HC Deb 21 October 1987 vol 120 cc716-7
13. Mr. Baldry

asked the Secretary of State for Foreign and Commonwealth Affairs if he will make a statement on the progress made in efforts to contain the European Community budget.

13. Sir Geoffrey Howe

We have got agreement that CAP reform and budget discipline are the key issues in the current negotiations. Stabilisers, backed by an effective guideline for expenditure, have to be the main instrument of reform. Our task now is to translate that principle into hard practice—into the detailed agreement that is an absolute condition of success in the overall negotiation

Mr. Baldry

I thank my right hon. and learned Friend for that reply. Is it not a simple fact that the Community budget will not be controlled until the Community firmly controls farm costs, commodity by commodity, so as to limit spending? We all know what needs to be done. Is it not a question of whether the Community can now find the resolve to do it?

Sir Geoffrey Howe

My hon. Friend is absolutely right. Control of farm policy costs is absolutely essential for the achievement of effective budgetary discipline in the Community. We have achieved recognition of that principle. We have also achieved recognition by the Commission — and more widely — that stabilisers in respect of each commodity—commodity by commodity — are an essential means of bringing agricultural spending under effective control. What is now needed is the mobilisation of a common, collective will to put those principles firmly into practice.

Mr. Cryer

Since Britain's membership fee for the Common Market this year is £1.3 billion, will the Foreign Secretary assure the House that the Government will not increase their contribution to bail out the Common Market? Will the right hon. and learned Gentleman repudiate completely Commissioner Cockfield's proposal to increase and widen VAT to cover food and children's clothing? Will he make it clear that it is not acceptable to the House and that we shall use the veto?

Sir Geoffrey Howe

We have made it plain that any changes in Community own resources can be considered only in the context of a settlement that deals effectively and completely with the matters that we have already discussed this afternoon.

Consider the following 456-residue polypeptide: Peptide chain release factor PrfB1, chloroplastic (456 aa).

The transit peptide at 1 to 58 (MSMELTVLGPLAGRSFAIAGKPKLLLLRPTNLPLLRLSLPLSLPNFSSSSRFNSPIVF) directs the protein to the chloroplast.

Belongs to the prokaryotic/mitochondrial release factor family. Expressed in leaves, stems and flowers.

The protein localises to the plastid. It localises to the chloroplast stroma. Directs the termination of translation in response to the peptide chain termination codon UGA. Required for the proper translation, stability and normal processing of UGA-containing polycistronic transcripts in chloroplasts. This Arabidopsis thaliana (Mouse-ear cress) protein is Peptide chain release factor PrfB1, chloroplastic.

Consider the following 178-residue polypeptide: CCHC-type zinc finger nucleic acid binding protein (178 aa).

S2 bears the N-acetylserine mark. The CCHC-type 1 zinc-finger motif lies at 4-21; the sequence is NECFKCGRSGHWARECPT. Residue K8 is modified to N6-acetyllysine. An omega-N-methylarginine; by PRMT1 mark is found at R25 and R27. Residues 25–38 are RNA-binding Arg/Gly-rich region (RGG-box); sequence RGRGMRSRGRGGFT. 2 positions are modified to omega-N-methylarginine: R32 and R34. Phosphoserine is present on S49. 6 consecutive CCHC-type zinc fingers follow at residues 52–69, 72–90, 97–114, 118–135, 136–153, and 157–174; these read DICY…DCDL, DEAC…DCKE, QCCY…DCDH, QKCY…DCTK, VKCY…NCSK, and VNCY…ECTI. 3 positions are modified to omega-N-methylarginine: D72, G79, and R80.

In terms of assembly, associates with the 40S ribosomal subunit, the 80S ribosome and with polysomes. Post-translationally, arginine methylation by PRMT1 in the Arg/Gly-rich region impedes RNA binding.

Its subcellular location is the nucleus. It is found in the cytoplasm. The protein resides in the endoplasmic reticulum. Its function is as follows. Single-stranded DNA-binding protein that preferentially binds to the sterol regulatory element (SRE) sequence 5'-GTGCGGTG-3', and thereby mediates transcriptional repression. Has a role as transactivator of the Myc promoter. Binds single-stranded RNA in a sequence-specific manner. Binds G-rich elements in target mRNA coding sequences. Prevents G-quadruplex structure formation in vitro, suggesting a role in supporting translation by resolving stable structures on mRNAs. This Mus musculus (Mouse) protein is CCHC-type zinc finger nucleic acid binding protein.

My right hon. Friend the Minister of State has already told the House that any change in taxation or tax measures within the Community requires unanimity. That is clearly established in the Single European Act. We shall continue to zero rate food and children's clothes and shoes—the items about which the hon. Gentleman asked.

Mr. Higgins

Did the House not agree to the last increases in Community resources on the clear assurances from the Government Front Bench that there would be effective budgetary discipline within the Community? Therefore, is not my right hon. and learned Friend's earlier statement this afternoon that we might have another increase to achieve that same objective very worrying?

Sir Geoffrey Howe

My right hon. Friend's interest in this subject is well justified and he is an effective reminder of the importance of the matter. He should take notice of the fact that, as a result of the agreement arrived at in 1984, the agricultural savings now arrived at total some £10 billion. We have now got measures in place controlling milk and beef—milk production is down by 4 per cent. and butter production down by 13 per cent.—and there has been a substantial cut in beef support prices. What is necessary — my right hon. Friend is entirely right to remind us of it—is to build on the foundations laid at Fontainebleau to ensure that comparable discipline applies to the rest of the agricultural programme.

Mr. Skinner

Is not the truth of the matter that if this Government, along with the others in the Common Market, decided to privatise the EEC there would be no buyers and they would not get a price?

Sir Geoffrey Howe

I believe that as the European Community is an enterprise on such a large scale, the question does not arise.

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